“The American people must have a reasonable assurance that the U.S. has a compelling national interest to intervene,” Daniel Dellinger, the American Legion’s national commander, said in a statement. “And that we have clearly defined political objectives. The potential costs, both in terms of lives and treasure, are too great to ask otherwise.”

The Legion has about 2.4 million members with 14,000 posts across the country. It was chartered and incorporated by Congress in 1919.

“We’re encouraged to see President Obama working with Congress on whether to take military action against Syria. Committing American forces to combat is a decision that must be taken only after careful deliberation,” Dellinger said.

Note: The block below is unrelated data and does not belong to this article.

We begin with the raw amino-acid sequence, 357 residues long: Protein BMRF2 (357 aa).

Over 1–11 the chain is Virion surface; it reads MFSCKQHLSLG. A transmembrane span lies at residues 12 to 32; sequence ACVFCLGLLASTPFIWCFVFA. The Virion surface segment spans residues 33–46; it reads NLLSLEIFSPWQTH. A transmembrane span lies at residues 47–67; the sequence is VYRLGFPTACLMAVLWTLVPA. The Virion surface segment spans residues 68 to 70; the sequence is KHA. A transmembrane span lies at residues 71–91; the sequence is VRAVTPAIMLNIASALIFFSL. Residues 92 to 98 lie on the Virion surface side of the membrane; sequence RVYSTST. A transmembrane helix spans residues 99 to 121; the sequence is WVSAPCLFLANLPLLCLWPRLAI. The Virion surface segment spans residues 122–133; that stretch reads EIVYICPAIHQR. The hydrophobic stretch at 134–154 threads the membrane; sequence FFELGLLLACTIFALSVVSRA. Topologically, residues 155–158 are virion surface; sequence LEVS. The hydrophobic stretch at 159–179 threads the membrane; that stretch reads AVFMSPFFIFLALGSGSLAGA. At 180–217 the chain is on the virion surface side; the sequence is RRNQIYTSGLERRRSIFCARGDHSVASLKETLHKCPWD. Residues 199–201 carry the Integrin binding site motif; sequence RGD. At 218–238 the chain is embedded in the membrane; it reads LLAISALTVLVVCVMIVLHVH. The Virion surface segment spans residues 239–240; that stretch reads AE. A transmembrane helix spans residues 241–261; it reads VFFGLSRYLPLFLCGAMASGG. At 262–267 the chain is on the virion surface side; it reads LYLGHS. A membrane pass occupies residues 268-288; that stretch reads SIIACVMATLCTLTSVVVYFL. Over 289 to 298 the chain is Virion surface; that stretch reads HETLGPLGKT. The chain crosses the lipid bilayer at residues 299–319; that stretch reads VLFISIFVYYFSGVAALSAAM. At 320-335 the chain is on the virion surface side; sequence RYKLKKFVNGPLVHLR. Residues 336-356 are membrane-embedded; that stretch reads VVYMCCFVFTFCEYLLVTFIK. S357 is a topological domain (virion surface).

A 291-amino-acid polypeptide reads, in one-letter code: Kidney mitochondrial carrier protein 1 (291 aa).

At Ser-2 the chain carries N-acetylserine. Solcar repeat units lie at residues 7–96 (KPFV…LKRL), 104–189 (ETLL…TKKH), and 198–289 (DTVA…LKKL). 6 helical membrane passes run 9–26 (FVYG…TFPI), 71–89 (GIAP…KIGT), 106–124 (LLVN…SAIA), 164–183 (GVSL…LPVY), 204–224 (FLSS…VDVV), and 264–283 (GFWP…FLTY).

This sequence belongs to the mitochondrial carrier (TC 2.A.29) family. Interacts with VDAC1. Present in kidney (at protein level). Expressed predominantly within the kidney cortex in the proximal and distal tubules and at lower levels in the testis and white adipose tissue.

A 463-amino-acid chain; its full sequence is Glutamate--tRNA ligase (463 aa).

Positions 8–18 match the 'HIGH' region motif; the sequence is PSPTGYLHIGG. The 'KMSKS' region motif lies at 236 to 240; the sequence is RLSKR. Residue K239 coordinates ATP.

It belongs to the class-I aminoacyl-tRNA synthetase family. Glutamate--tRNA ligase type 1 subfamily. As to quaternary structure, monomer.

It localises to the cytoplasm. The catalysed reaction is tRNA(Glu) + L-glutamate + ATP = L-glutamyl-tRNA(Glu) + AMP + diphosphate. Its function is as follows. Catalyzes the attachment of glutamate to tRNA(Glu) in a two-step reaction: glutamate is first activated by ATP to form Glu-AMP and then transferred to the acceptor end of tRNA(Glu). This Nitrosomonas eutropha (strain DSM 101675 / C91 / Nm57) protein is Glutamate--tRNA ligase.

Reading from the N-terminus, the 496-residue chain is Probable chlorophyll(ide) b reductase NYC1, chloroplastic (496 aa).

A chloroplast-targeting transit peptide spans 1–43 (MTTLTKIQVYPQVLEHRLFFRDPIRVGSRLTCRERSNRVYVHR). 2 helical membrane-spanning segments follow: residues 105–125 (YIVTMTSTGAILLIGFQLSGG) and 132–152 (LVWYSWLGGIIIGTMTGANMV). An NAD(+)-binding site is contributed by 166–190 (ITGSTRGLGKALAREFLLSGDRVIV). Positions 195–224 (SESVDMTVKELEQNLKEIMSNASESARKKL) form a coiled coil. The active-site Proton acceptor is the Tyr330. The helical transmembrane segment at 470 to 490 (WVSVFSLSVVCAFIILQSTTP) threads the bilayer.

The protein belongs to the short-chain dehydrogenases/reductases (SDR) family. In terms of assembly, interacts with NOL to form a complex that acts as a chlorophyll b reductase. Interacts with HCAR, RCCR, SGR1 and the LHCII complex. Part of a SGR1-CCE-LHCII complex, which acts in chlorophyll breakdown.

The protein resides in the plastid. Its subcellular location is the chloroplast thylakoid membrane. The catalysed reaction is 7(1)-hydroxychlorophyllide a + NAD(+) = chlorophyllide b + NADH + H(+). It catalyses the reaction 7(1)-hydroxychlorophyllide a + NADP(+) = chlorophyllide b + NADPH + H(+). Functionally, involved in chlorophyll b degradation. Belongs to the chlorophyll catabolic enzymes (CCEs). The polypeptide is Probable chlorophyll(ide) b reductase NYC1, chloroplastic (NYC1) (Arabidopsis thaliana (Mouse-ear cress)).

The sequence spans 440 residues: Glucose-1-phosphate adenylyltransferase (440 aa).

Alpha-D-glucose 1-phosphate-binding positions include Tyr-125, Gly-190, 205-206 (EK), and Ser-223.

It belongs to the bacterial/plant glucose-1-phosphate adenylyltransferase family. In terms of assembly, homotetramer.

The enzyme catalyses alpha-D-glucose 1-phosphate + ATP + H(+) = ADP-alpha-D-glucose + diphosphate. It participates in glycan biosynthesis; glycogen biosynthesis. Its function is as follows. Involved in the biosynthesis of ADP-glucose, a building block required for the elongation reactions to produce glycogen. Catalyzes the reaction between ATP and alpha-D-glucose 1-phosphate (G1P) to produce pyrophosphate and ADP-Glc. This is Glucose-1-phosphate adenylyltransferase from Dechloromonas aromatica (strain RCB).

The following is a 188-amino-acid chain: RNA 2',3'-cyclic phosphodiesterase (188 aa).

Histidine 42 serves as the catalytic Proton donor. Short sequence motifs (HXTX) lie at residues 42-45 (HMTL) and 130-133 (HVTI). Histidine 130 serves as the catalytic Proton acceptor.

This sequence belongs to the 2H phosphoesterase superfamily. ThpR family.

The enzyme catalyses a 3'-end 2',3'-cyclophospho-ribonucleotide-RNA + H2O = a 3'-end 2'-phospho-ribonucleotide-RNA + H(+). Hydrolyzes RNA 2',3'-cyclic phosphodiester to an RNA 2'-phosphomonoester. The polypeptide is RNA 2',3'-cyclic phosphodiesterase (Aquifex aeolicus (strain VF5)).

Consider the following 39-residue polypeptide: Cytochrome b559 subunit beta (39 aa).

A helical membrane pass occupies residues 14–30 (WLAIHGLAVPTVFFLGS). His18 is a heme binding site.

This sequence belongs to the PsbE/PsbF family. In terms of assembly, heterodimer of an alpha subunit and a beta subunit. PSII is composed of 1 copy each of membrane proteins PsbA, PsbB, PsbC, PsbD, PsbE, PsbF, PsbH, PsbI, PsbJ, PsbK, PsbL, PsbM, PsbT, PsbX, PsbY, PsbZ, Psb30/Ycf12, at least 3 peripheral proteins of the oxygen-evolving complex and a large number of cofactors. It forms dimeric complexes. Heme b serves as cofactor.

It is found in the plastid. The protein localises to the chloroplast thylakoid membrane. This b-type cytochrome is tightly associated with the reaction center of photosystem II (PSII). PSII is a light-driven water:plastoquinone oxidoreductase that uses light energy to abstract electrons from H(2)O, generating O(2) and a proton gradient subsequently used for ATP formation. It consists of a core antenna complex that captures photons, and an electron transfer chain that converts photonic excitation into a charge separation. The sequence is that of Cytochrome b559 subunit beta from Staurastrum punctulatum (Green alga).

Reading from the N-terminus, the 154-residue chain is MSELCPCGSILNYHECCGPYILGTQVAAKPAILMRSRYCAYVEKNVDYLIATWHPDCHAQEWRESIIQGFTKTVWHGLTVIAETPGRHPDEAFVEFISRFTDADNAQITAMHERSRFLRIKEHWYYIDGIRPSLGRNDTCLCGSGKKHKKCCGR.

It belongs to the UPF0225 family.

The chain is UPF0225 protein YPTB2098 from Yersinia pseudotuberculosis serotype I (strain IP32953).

“On top of severe budget cuts — and after more than a decade of war in Iraq, Afghanistan, Libya and elsewhere — our military is already strained.”

The Legion, along with the Veterans of Foreign Wars, expressed support for the Iraq war in 2007, saying patience was needed to let the surge work.

The founder and CEO of the Iraq and Afghanistan Veterans of America (IAVA), Paul Rieckhoff, tweeted Sunday, “I've yet to see a clear argument explaining why it can't be France leading a military action in Syria.”

A spokeswoman told The Hill Tuesday IAVA doesn't have a position on Syria right now.

IAVA has more than 200,000 member veterans and civilian supporters, its Facebook page says.

Other major veterans groups have not voiced their positions on Syria.

--This report was updated at 9:10 p.m.